If its a business who gets to make profits? You work that out.
Now lets look at the big picture – the total global aid project is worth 130 Billion US (see story at the end of this post). Half of this money is meant for the donors – so an infusion of 65 Billion. Good for the economy!
The above focussed upon the business strategy of ‘consultants’ and ‘experts’. That is not all that aid does – the story gets even more murkey – see what Oxfam and ActionAid are saying about aid.
Remember we ( all of us who supported charity) have destroyed the future of whole swathes of the planet’s civilization. Its too late for some. And ye we keep at it – and call it good intentions.
Only one-fifth of global aid is actually going to the world’s poorest countries, say humanitarian agencies.
Oxfam and ActionAid, in a joint report, accuse the wealthiest nations of failing the poor with a “self-serving and hypocritical” system of aid.
They say up to 40% of aid is “tied”, forcing developing countries to buy overpriced goods from donor countries.
The Organization for Economic Cooperation and Development recently issued a report summarizing the foreign aid activities of its 22 member countries – which includes all of the major foreign aid donors. A group of British PhD candidates who blog on International Political Economy give a very good rundown of the main points.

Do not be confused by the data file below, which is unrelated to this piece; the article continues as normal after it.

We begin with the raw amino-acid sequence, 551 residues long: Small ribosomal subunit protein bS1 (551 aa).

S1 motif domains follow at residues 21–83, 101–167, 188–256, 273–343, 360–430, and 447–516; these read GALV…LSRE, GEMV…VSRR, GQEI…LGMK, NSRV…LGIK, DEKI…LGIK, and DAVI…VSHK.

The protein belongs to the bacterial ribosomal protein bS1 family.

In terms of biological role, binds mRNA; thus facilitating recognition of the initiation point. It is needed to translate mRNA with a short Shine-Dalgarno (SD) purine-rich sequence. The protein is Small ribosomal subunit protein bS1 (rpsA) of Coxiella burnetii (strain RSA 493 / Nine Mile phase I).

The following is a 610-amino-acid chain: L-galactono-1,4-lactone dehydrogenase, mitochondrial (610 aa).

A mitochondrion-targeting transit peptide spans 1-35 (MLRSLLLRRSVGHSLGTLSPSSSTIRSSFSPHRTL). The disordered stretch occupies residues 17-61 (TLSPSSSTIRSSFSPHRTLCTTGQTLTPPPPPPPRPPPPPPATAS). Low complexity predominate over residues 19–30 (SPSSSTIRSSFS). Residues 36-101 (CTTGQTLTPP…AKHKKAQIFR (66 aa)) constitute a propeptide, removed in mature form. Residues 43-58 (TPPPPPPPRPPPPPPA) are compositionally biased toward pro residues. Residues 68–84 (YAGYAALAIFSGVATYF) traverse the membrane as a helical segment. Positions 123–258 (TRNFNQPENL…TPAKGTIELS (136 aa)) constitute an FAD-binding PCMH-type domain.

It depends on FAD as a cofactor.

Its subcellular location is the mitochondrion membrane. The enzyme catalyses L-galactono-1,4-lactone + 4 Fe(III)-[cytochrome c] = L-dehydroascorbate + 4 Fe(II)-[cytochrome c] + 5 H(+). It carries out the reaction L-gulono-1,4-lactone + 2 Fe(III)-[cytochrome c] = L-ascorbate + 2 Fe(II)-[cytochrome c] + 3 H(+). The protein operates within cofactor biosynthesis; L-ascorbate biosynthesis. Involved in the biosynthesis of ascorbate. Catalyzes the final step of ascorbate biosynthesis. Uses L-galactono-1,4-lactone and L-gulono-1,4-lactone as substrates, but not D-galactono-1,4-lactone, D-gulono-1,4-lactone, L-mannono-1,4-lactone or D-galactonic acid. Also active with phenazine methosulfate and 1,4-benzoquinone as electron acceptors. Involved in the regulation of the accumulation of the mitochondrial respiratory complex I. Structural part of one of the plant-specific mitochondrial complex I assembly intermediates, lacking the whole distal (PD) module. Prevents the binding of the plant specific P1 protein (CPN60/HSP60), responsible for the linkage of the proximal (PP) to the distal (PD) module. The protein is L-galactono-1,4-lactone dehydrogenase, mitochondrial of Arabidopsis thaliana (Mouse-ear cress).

They focus on the fact that the major donors are not on track to meet the aid targets they set a the G8 summit in 2005. At that time, donors agreed to increase aid to $130 billion (for all donors) by 2010. As of now they are about $38 billion short of that goal.
The report also provides this chart, which tells us how much each OECD member is gave in 2007 as a percentage of their own gross national income.
I was at a presentation of a project in India – funded from Australia and built in a slum in India. Very good yes?
But I listened to speaker explain the project – mainly the technical process – so far so good. Then the talk veered towards the narration of the experience of interacting with the people. Yes it was said that they were so friendly – you know Indians are so friendly. Such friendly people – and in case you haven’t got the point – really friendly people. So this was the ‘noble savage‘ take on India. I was beginning to feel I should not have been there. This for me is an aesthetic problem – its about feelings. I am like many others who cant stand the patronizing tone of the ‘expert‘ when they talk about ‘the other’. But these were architects – and so technical people, so they cant be expected to have a sophisticated take on the history of Aid and on the ‘missionary’ discourse. We will leave this for now – as I am a bit sensitive to hurting someone who is (was?) a friend.